You might well imagine that General George Washington stood where you are now stand as he patiently watched his force of 2400 troops march up from the boats on the river over the road in the immediate foreground. Through his officers he would direct the assembly and assignments of the units of Gen. Greene's and Gen. Sullivan's divisions on Colonial Lane, on your left, and the assembly field beyond the road to ferry landing.
During the landing Washington would frequently return to the comfort of the tavern to review with his guides and officers the strategy of the approach to Trenton. To insure secrecy, Washington directed Gen. Stephens to encircle the landing area with pickets "so that no man may leave or enter." He ordered "a profound silence to be enjoined, and no man to quit his ranks on the pain of deatj." No fires were permitted.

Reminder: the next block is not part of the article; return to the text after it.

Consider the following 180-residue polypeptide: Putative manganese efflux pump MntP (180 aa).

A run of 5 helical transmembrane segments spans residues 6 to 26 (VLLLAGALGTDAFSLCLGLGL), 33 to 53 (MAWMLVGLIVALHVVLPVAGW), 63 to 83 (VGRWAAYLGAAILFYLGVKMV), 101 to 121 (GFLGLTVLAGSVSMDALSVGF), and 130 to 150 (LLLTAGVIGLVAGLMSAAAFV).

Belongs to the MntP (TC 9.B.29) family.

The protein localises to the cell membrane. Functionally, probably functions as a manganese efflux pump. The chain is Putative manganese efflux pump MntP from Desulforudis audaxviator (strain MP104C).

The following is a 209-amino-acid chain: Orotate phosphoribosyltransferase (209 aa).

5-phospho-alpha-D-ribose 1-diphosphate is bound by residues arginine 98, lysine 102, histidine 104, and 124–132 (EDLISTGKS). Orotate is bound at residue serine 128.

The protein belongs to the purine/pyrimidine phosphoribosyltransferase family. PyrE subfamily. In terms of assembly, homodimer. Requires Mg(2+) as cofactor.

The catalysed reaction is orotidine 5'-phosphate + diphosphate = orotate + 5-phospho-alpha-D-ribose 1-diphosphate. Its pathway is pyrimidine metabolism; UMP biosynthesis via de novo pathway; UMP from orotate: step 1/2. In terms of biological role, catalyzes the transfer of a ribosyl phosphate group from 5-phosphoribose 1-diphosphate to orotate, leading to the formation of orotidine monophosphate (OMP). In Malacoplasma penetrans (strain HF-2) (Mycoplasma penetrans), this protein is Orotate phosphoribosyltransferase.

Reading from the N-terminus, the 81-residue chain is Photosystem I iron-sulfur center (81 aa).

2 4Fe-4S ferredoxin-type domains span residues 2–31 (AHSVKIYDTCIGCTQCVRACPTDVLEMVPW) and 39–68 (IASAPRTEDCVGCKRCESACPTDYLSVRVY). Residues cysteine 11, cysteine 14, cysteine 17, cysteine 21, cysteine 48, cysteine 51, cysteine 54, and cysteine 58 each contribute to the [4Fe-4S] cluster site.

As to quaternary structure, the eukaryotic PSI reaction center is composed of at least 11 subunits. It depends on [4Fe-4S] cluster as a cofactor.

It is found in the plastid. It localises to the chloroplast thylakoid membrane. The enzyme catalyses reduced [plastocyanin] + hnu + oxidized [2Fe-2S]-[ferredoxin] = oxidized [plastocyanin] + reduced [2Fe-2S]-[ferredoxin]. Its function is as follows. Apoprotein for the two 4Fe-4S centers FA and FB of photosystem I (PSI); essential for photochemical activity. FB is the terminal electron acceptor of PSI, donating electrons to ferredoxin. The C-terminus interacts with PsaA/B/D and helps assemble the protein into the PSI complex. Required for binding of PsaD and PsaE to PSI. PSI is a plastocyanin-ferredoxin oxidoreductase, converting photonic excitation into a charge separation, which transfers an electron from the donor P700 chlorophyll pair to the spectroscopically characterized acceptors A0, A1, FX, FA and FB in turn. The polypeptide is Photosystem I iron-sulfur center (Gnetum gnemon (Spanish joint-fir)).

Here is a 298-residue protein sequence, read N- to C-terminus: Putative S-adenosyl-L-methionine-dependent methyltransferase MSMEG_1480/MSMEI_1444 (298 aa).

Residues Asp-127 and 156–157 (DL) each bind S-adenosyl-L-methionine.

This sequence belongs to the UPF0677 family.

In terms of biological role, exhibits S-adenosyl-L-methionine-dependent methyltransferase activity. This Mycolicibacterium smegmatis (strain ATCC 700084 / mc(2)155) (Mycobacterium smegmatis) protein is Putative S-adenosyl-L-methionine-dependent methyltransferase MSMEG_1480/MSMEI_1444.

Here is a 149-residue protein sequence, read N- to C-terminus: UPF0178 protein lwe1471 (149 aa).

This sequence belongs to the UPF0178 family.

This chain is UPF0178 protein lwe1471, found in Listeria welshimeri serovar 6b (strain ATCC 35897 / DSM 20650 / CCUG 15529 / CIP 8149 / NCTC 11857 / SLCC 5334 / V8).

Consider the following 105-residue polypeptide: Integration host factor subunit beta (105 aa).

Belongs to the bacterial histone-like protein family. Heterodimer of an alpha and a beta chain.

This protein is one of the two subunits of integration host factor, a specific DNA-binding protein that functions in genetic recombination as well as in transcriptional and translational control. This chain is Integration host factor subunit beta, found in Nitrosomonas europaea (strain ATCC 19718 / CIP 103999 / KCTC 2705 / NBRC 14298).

The Continental soldiers, cold and miserable as they waited out there in the dark, did not know that, in a few hours, they would mold history in an incredible victory.